Modern hotel detectives knowingly allow cohabitation, unlawful and otherwise, to take place every day of their lives. Not only have attitudes changed—no hotel is likely to lose its reputation because it allows an unmarried couple to register—but present legal opinion is that, all other things being equal, hotel guests may invite anyone they please to their rooms for a visit. The security staff in most hotels tries to prevent known prostitutes from soliciting in the hotel’s bars and restaurants, but a guest may escort a woman to his room who has been evicted from a bar earlier in the evening. Still, every hotel detective I talked with, from those in the plainest hotels to those in the fanciest, said prostitution was still their main problem. A clever working girl can get the money she’s been promised, then clean out her client’s wallet and possibly his luggage, and escape from his room with her virtue, at least the sexual part of it, intact.
“No, they don’t usually carry guns or nothing,” Lou Speer said. “They don’t really have to. A lot of times they’ll get out of the rooms just by saying they’re going down the hall for some ice to put in their drinks. Hell, I’ll bet you that somewhere in this city some old boy’s in his room right now waiting for a girl to come back with the ice. Usually what they do is make sure the mark takes off his clothes first. That’s not too hard. Hell, he’s got his own ideas about what she’s there for, so all she has to do is just heat him up a little bit, and he’s not going to think twice about stripping down. Then, with him naked as a jaybird she can grab his wallet and run out the door and there’s no way he’s going to come running after her.”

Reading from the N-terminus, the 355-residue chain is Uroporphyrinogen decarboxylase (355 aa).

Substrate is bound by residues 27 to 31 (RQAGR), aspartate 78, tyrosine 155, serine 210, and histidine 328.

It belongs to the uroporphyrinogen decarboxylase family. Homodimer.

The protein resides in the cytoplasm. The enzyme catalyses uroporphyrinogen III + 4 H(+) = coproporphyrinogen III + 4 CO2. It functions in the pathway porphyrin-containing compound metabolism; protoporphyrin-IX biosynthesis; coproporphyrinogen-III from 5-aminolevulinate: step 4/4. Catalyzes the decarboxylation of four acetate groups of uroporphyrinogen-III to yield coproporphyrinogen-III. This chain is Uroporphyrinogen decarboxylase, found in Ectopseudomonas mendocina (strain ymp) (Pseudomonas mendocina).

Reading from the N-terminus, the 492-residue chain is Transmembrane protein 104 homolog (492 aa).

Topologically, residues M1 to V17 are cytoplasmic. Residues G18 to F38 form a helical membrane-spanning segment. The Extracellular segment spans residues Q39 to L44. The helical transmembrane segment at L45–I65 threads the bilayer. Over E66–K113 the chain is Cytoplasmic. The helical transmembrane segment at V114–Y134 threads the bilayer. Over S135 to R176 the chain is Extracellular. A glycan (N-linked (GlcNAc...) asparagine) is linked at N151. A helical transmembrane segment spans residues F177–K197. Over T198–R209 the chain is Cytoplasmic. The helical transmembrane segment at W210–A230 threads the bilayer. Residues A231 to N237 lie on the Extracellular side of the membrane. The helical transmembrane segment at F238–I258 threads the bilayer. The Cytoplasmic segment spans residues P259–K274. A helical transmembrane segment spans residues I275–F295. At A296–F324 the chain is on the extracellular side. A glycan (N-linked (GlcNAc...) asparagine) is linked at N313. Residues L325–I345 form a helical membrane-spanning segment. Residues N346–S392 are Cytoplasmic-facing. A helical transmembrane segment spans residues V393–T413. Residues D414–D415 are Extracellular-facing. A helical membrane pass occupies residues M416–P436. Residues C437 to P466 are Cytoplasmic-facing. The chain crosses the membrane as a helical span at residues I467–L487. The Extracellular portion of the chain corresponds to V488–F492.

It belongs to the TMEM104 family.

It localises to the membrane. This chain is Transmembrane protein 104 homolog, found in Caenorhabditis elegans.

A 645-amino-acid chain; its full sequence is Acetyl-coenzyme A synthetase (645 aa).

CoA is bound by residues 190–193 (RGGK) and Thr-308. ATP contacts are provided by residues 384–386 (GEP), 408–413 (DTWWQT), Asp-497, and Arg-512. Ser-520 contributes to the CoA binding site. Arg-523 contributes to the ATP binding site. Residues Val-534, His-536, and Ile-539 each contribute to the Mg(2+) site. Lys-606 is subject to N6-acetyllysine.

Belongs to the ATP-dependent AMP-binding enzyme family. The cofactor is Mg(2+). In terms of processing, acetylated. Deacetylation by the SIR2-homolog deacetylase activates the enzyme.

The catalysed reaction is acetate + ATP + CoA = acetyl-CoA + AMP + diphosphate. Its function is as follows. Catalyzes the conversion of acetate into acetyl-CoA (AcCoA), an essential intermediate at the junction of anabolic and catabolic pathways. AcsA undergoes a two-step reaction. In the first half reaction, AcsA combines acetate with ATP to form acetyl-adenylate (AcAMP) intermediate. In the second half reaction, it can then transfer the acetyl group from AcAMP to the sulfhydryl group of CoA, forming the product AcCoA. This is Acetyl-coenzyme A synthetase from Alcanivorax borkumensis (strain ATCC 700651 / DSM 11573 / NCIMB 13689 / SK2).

Speer, a veteran of twelve years with the Dallas police and eight in hotel security, has more on his mind at the moment than streetwalkers. This morning, in addition to looking over the damaged curtain rod and bloody room, he has tried to recover a missing briefcase that was either stolen from a guest’s room or lost by him somewhere outside the hotel. And he has had to question a number of employees because one of them had stolen a jar containing small contributions toward an employee Christmas party. Then there was the matter of the baseboards that someone had pried loose in the hallway on the thirteenth floor during the night.
Still, guests and their complaints come and go, a thief among the employees must be ferreted out and fired, the next act of vandalism will have a different target and most likely be by a different vandal. But the prostitutes are a constant, the same girls and the same patterns of theft repeated over and over. The women depend on getting into the hotel for their livelihood; the detectives depend on keeping them out for theirs. And if other hotel detectives, while naming prostitution as a major problem, are not quite so absorbed with it as Lou Speer’s men, it is because the Adolphus finds itself today in a situation it has helped cause without being really at fault.